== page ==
Bill Lombardy's perfect storm in 1957 in Toronto -- 11 wins in 11 games -- is a record that has never been matched in the history of the world junior championships. Since his success, five other Americans have won this title. Surprisingly, no American player was sent to this month's world junior championship in Istanbul. Azerbaijani grandmaster Shakhriyar Mamedyarov dominated that event, scoring 101/2 points in 13 games, and winning it for the second time. Elizabeth Paehtz of Germany topped the girls' section with 10 points in 13 games.

Wang Hao, the 16-year-old Chinese "typhoon," played under his real strength but produced a remarkable combination in the Najdorf Sicilian against the Philippine master Roderick Nava.


1.e4 c5 2.Nf3 d6 3.d4 cxd4 4.Nxd4 Nf6 5.Nc3 a6 6.Be3 e6 7.f3 b5 8.Qd2 b4 9.Na4 Nbd7 10.0-0-0 d5 11.exd5 Nxd5 12.Bc4 Bb7 13.Rhe1 Qa5? (It is hard to believe that this aggressive queen move actually loses by force.)

14.Nxe6! (The first of two astonishing strokes, clearing a passage to the black king.) 14...fxe6 15.Bb6!! (The second piece sacrifice introduces the rook on e1 into the attack. Black's position collapses.) 15...Qxa4 (After either 15...N7xb6 or 15...N5xb6, white plays 16.Rxe6+ Be7 17.Nxb6 and wins.) 16.Bxd5! Be7 (After 16...Nxb6 17.Rxe6+ Be7 18.Rxe7+! decides quickly.)

17.Bxb7?! (White is trying to recover material, but aiming for the black king is better. For example, 17.Rxe6! [White also wins after 17.Bb3!? Qb5 18.Rxe6.] 17...Bxd5 18.Qxd5 Nxb6, and here white wins either after 19.Rxb6 Rc8 20.b3 Qa3+ 21.Kb1 Rd8 22.Qc6+ Kf8 23.Rxd8+ Bxd8 24.Rb7!; or after 19.Rxe7+! Kxe7 20.Re1+ Kf8 21.Qd6+ Kg8 22.Qe6+ Kf8 23.Re4! Nd7 24.Qd6+ Kg8 25.Qd5+ Kf8 26.Qxa8+ Kf7 27.Qd5+!, mating soon.) 17...Nxb6 (After 17...Rb8 18.Rxe6 Rxb7 19.Rxe7+! Kxe7 20.Re1+ leads to a mate.) 18.Rxe6! 0-0 (After 18...Rb8 19.Rxe7+! Kxe7 20.Re1+ Kf7 21.Qf4+ Kg8 22.Qxb8+ Kf7 23.Qf4+ Kg8 24.Re7, mate can't be avoided.) 19.Rxe7 Qxa2 20.Qd4! Rf6 (Even after 20...Qa1+ 21.Kd2 Rfd8 22.Rxg7+ Kf8 23.Rxa1 Rxd4+ 24.Ke3, white has the winning advantage.) 21.Bxa8 Black resigned.

Smashing the Champions

Three former FIDE world champions, Alexander Khalifman, Ruslan Ponomariov and Rustam Kasimdzhanov, could not avert another loss in the People vs. Computers team match in Bilbao, Spain, last week. The computer programs, Hydra, Junior and Fritz, beat the humans soundly 8-4.

Hydra played an amazing game against Ponomariov. In the Tarrasch French, the Ukrainian grandmaster tried to prevent white's invasion by blocking the position. But the machine found an invisible crossing, landed its horses inside black's camp and sacrificed two pieces for a victorious mating attack.


1.d4 e6 2.e4 d5 3.Nd2 Nf6 4.e5 Nfd7 5.Bd3 c5 6.c3 Nc6 7.Ne2 a5 8.0-0 c4?! (Black is following the anti-computer strategy: blocking the position. More usual is 8...cxd4 9.cxd4 Nb6.) 9.Bc2 b5 10.b3! (Opening the b-file allows white to play on both wings.) 10...Nb6 11.bxc4 bxc4 (After 11...dxc4 white can control the square d5 with 12.Be4 and 13.Nf4.) 12.Rb1 Kd7?! 13.Nf4 Kc7 14.Qf3 Rb8 15.Nh5 Qe7 16.Re1 Ba6 17.Qg3 g6 18.Nf6 Kb7 (The black king is trying to hide on the a-file but walks into a perilous pin.)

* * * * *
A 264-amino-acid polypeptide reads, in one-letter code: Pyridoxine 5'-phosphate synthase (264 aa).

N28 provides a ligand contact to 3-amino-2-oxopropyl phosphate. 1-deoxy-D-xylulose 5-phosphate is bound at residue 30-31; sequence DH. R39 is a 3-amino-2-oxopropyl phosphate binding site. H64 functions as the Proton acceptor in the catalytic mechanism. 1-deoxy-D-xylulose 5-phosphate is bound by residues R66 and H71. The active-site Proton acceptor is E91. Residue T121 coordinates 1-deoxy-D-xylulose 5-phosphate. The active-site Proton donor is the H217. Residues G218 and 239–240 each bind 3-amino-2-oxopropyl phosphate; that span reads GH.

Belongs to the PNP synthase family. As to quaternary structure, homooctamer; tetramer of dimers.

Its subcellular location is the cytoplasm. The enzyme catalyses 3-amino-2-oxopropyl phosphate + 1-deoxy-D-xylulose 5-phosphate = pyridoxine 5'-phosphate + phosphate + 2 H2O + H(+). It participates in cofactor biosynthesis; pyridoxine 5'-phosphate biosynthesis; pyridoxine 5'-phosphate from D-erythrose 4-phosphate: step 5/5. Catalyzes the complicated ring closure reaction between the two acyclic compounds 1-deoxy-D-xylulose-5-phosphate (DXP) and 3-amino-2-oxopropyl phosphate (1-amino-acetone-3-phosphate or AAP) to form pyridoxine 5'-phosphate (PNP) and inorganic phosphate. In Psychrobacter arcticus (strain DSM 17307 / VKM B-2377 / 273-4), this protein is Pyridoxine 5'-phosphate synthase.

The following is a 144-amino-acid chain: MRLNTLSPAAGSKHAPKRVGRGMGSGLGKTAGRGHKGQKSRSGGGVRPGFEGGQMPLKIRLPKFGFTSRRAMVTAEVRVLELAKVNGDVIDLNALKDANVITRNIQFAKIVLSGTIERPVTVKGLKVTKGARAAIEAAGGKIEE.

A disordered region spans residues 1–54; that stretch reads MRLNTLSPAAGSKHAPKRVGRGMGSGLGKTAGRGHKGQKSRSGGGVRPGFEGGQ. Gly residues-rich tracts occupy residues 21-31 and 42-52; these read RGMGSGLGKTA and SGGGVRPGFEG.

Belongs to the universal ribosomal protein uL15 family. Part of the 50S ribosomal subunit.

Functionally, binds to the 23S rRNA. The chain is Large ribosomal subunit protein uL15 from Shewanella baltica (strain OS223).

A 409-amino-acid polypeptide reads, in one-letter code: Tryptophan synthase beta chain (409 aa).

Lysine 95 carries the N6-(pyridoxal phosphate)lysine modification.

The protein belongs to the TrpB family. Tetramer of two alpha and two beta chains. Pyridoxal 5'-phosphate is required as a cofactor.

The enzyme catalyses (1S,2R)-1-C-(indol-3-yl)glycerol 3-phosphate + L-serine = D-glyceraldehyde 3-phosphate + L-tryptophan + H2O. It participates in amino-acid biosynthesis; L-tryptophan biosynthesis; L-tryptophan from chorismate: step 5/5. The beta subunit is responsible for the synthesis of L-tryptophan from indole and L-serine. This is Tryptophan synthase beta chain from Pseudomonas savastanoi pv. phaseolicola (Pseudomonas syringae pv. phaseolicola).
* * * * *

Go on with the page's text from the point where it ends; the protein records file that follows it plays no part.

19.Nde4!! (This fabulous leap might have escaped Ponomariov's attention. White gets a second horse into black's position, jumping through the minefield.) 19...Ka7 (Accepting the knight sacrifice is dangerous. After 19...dxe4?! 20.d5! black's position quickly deteriorates, for example 20...exd5 21.Rxb6+ Kxb6 22.Nxd5+ wins; or 20...Nd8 21.d6 traps the black queen. Black can't hang on to the piece with 20...Na7 because of 21.Rxb6+! Kxb6 22.d6 Qd8 23.Be3+ Kb7 24.Bxe4+ Kc8 25.Bxa7 and white crashes through. Finally, after 20...Nxe5, white has a pleasant choice between the simple 21.Qxe5 Qd6 22.Bf4 and 21.Be3 Qxf6 22.Rxb6+ Kc7 23.Rc6+ Kd7 24.Bd4, winning.) 20.Nd6 (Black is in trouble, because this pesky knight controls many squares and can be supported by the dark bishop.) 20...Nc8 21.Ba3 Rxb1 22.Rxb1 Nxd6 23.Bc5+ Ka8 24.Ba4! (White's last piece joins the battle.) 24...Bb7 (After 24...Na7 25.Nd7! decides.)

25.exd6! (A splendid piece sacrifice that the machine can easily calculate to the end.) 25...Qxf6 (After 25...Qd8 26.d7! Bxc5 27.dxc5 e5 [On 27...Ne7 comes 28.Ne8!] 28.Bxc6 Bxc6 29.Qxe5 white wins.) 26.Bxc6 Bxc6 27.d7! Bxc5 (After 27...Qd8 28.Rb8+ Qxb8 29.Qxb8+ Kxb8 30.d8Q+ wins. And 27...e5 is met by 28.Qxe5 Qxe5 29.d8Q+ and white mates.) 28.Qc7! (White's mating attack outweighs black's extra bishop pair.) 28...e5 29.dxc5 (Black does not have a good defense against the threat 30.Qxa5 mate. For example, 29...Bb5 30.Rxb5 Qa6 31.Rb6 wins.) Black resigned.

Baltimore Wins

Baltimore Kingfishers, led by two-time Canadian champion IM Pascal Charbonneau, won the U.S. Chess League, an Internet team competition, last Wednesday. They defeated Miami Sharks 31/2-1/2 in the championship final. Charbonneau was the league's MVP. Solution to today's two-mover by J. Cumpe (White: Kd2,Qh7,Nc2,Bf2,P:f3; Black: Kf4,Bf8,Bh1,Nc8,P:c6,d6,g7,h2): 1.Qg6 Kxf3 2.Qf5+ Kg2 3.Ne3 mate; or 1...Ke5 2.Bd4+ Kd5 3.Qf7 mate; 1...Ne7 2.Bg3+ Kxf3 3.Ne1 mate.

White mates in two moves.